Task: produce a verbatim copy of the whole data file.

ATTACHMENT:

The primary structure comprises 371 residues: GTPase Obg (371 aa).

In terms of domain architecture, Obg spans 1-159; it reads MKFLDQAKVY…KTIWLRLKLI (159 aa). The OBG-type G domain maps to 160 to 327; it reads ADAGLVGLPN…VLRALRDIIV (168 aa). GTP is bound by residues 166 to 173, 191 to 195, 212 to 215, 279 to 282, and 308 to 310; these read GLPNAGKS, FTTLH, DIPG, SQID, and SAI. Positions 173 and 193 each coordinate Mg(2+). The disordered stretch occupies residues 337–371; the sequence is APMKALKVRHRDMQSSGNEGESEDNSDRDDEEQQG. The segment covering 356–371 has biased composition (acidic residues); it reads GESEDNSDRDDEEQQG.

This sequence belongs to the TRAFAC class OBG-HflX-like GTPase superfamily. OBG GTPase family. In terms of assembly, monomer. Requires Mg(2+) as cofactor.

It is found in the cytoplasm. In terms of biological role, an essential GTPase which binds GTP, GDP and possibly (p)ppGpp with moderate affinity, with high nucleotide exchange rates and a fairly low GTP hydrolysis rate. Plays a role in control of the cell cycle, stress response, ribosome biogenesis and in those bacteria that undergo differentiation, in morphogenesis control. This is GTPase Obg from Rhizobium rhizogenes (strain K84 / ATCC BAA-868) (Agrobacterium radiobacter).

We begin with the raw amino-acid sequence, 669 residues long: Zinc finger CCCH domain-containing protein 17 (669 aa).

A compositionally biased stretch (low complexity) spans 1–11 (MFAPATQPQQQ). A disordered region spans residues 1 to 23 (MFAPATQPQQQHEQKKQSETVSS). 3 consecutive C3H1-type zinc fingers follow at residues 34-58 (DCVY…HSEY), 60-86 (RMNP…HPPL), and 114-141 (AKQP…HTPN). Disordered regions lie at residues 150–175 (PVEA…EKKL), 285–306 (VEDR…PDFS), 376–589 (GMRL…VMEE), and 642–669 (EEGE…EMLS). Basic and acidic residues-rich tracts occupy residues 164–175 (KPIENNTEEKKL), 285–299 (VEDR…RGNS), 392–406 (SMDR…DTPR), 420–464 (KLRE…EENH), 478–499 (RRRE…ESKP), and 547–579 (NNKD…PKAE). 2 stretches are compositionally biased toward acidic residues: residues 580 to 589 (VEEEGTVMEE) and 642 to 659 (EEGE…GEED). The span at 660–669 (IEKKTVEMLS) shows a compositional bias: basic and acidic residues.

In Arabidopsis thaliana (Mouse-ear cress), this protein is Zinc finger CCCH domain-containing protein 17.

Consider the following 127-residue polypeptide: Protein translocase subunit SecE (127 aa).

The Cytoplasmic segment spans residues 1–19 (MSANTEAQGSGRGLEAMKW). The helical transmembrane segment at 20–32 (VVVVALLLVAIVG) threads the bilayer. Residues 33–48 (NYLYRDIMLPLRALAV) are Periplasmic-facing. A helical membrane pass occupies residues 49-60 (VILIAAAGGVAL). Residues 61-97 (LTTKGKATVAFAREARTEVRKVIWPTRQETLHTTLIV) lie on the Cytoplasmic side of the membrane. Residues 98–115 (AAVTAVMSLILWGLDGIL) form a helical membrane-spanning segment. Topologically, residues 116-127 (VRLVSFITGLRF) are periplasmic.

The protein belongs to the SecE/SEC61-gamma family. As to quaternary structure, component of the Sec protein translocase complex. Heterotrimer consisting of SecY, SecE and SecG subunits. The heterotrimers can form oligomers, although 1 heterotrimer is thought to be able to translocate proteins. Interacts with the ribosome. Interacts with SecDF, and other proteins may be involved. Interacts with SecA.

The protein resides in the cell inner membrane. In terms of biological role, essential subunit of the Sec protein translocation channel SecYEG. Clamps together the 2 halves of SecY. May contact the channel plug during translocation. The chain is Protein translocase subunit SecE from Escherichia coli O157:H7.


The primary structure comprises 371 residues: GTPase Obg (371 aa).

In terms of domain architecture, Obg spans 1-159; it reads MKFLDQAKVY…KTIWLRLKLI (159 aa). The OBG-type G domain maps to 160 to 327; it reads ADAGLVGLPN…VLRALRDIIV (168 aa). GTP is bound by residues 166 to 173, 191 to 195, 212 to 215, 279 to 282, and 308 to 310; these read GLPNAGKS, FTTLH, DIPG, SQID, and SAI. Positions 173 and 193 each coordinate Mg(2+). The disordered stretch occupies residues 337–371; the sequence is APMKALKVRHRDMQSSGNEGESEDNSDRDDEEQQG. The segment covering 356–371 has biased composition (acidic residues); it reads GESEDNSDRDDEEQQG.

This sequence belongs to the TRAFAC class OBG-HflX-like GTPase superfamily. OBG GTPase family. In terms of assembly, monomer. Requires Mg(2+) as cofactor.

It is found in the cytoplasm. In terms of biological role, an essential GTPase which binds GTP, GDP and possibly (p)ppGpp with moderate affinity, with high nucleotide exchange rates and a fairly low GTP hydrolysis rate. Plays a role in control of the cell cycle, stress response, ribosome biogenesis and in those bacteria that undergo differentiation, in morphogenesis control. This is GTPase Obg from Rhizobium rhizogenes (strain K84 / ATCC BAA-868) (Agrobacterium radiobacter).

We begin with the raw amino-acid sequence, 669 residues long: Zinc finger CCCH domain-containing protein 17 (669 aa).

A compositionally biased stretch (low complexity) spans 1–11 (MFAPATQPQQQ). A disordered region spans residues 1 to 23 (MFAPATQPQQQHEQKKQSETVSS). 3 consecutive C3H1-type zinc fingers follow at residues 34-58 (DCVY…HSEY), 60-86 (RMNP…HPPL), and 114-141 (AKQP…HTPN). Disordered regions lie at residues 150–175 (PVEA…EKKL), 285–306 (VEDR…PDFS), 376–589 (GMRL…VMEE), and 642–669 (EEGE…EMLS). Basic and acidic residues-rich tracts occupy residues 164–175 (KPIENNTEEKKL), 285–299 (VEDR…RGNS), 392–406 (SMDR…DTPR), 420–464 (KLRE…EENH), 478–499 (RRRE…ESKP), and 547–579 (NNKD…PKAE). 2 stretches are compositionally biased toward acidic residues: residues 580 to 589 (VEEEGTVMEE) and 642 to 659 (EEGE…GEED). The span at 660–669 (IEKKTVEMLS) shows a compositional bias: basic and acidic residues.

In Arabidopsis thaliana (Mouse-ear cress), this protein is Zinc finger CCCH domain-containing protein 17.

Consider the following 127-residue polypeptide: Protein translocase subunit SecE (127 aa).

The Cytoplasmic segment spans residues 1–19 (MSANTEAQGSGRGLEAMKW). The helical transmembrane segment at 20–32 (VVVVALLLVAIVG) threads the bilayer. Residues 33–48 (NYLYRDIMLPLRALAV) are Periplasmic-facing. A helical membrane pass occupies residues 49-60 (VILIAAAGGVAL). Residues 61-97 (LTTKGKATVAFAREARTEVRKVIWPTRQETLHTTLIV) lie on the Cytoplasmic side of the membrane. Residues 98–115 (AAVTAVMSLILWGLDGIL) form a helical membrane-spanning segment. Topologically, residues 116-127 (VRLVSFITGLRF) are periplasmic.

The protein belongs to the SecE/SEC61-gamma family. As to quaternary structure, component of the Sec protein translocase complex. Heterotrimer consisting of SecY, SecE and SecG subunits. The heterotrimers can form oligomers, although 1 heterotrimer is thought to be able to translocate proteins. Interacts with the ribosome. Interacts with SecDF, and other proteins may be involved. Interacts with SecA.

The protein resides in the cell inner membrane. In terms of biological role, essential subunit of the Sec protein translocation channel SecYEG. Clamps together the 2 halves of SecY. May contact the channel plug during translocation. The chain is Protein translocase subunit SecE from Escherichia coli O157:H7.